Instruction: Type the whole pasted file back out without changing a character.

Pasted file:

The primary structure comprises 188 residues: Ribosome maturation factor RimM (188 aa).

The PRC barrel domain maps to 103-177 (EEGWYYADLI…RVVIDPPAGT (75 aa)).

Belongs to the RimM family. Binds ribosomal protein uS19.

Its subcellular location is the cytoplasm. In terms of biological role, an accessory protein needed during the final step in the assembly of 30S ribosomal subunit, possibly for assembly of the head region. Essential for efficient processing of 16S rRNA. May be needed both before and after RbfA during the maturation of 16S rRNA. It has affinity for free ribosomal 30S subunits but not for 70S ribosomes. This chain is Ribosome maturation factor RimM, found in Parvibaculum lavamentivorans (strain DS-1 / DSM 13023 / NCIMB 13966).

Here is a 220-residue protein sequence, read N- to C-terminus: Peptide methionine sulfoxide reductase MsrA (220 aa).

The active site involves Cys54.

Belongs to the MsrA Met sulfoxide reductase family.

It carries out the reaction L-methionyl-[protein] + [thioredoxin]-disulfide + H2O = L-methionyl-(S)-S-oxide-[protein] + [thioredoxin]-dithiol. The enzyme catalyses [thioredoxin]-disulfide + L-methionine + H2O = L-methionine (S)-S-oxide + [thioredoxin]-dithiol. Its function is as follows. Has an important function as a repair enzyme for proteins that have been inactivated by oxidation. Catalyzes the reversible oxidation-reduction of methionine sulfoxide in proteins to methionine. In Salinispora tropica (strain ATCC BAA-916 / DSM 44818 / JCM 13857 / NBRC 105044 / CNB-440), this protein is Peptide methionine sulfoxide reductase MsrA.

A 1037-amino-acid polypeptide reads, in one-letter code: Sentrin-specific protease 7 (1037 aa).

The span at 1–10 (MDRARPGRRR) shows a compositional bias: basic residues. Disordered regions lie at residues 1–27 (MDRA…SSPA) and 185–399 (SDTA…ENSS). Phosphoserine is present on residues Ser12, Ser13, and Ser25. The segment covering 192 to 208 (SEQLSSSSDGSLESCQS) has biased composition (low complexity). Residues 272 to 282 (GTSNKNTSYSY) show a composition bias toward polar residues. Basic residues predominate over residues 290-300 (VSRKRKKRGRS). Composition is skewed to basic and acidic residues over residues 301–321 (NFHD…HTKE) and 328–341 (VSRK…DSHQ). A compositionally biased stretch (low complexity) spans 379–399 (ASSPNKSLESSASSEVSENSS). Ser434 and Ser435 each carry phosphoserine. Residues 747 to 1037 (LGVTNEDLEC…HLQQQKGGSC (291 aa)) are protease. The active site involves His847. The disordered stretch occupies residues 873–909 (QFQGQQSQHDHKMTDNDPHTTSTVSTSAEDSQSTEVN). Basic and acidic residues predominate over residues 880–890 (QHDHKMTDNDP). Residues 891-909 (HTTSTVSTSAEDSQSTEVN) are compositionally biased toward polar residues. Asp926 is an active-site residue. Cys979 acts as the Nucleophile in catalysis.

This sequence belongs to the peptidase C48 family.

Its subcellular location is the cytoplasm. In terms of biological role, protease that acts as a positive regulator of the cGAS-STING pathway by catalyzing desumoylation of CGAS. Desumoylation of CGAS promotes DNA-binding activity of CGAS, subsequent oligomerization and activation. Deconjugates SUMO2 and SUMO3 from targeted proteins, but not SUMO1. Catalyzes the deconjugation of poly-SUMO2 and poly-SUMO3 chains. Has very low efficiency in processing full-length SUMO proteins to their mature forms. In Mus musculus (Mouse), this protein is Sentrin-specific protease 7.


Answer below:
The primary structure comprises 188 residues: Ribosome maturation factor RimM (188 aa).

The PRC barrel domain maps to 103-177 (EEGWYYADLI…RVVIDPPAGT (75 aa)).

Belongs to the RimM family. Binds ribosomal protein uS19.

Its subcellular location is the cytoplasm. In terms of biological role, an accessory protein needed during the final step in the assembly of 30S ribosomal subunit, possibly for assembly of the head region. Essential for efficient processing of 16S rRNA. May be needed both before and after RbfA during the maturation of 16S rRNA. It has affinity for free ribosomal 30S subunits but not for 70S ribosomes. This chain is Ribosome maturation factor RimM, found in Parvibaculum lavamentivorans (strain DS-1 / DSM 13023 / NCIMB 13966).

Here is a 220-residue protein sequence, read N- to C-terminus: Peptide methionine sulfoxide reductase MsrA (220 aa).

The active site involves Cys54.

Belongs to the MsrA Met sulfoxide reductase family.

It carries out the reaction L-methionyl-[protein] + [thioredoxin]-disulfide + H2O = L-methionyl-(S)-S-oxide-[protein] + [thioredoxin]-dithiol. The enzyme catalyses [thioredoxin]-disulfide + L-methionine + H2O = L-methionine (S)-S-oxide + [thioredoxin]-dithiol. Its function is as follows. Has an important function as a repair enzyme for proteins that have been inactivated by oxidation. Catalyzes the reversible oxidation-reduction of methionine sulfoxide in proteins to methionine. In Salinispora tropica (strain ATCC BAA-916 / DSM 44818 / JCM 13857 / NBRC 105044 / CNB-440), this protein is Peptide methionine sulfoxide reductase MsrA.

A 1037-amino-acid polypeptide reads, in one-letter code: Sentrin-specific protease 7 (1037 aa).

The span at 1–10 (MDRARPGRRR) shows a compositional bias: basic residues. Disordered regions lie at residues 1–27 (MDRA…SSPA) and 185–399 (SDTA…ENSS). Phosphoserine is present on residues Ser12, Ser13, and Ser25. The segment covering 192 to 208 (SEQLSSSSDGSLESCQS) has biased composition (low complexity). Residues 272 to 282 (GTSNKNTSYSY) show a composition bias toward polar residues. Basic residues predominate over residues 290-300 (VSRKRKKRGRS). Composition is skewed to basic and acidic residues over residues 301–321 (NFHD…HTKE) and 328–341 (VSRK…DSHQ). A compositionally biased stretch (low complexity) spans 379–399 (ASSPNKSLESSASSEVSENSS). Ser434 and Ser435 each carry phosphoserine. Residues 747 to 1037 (LGVTNEDLEC…HLQQQKGGSC (291 aa)) are protease. The active site involves His847. The disordered stretch occupies residues 873–909 (QFQGQQSQHDHKMTDNDPHTTSTVSTSAEDSQSTEVN). Basic and acidic residues predominate over residues 880–890 (QHDHKMTDNDP). Residues 891-909 (HTTSTVSTSAEDSQSTEVN) are compositionally biased toward polar residues. Asp926 is an active-site residue. Cys979 acts as the Nucleophile in catalysis.

This sequence belongs to the peptidase C48 family.

Its subcellular location is the cytoplasm. In terms of biological role, protease that acts as a positive regulator of the cGAS-STING pathway by catalyzing desumoylation of CGAS. Desumoylation of CGAS promotes DNA-binding activity of CGAS, subsequent oligomerization and activation. Deconjugates SUMO2 and SUMO3 from targeted proteins, but not SUMO1. Catalyzes the deconjugation of poly-SUMO2 and poly-SUMO3 chains. Has very low efficiency in processing full-length SUMO proteins to their mature forms. In Mus musculus (Mouse), this protein is Sentrin-specific protease 7.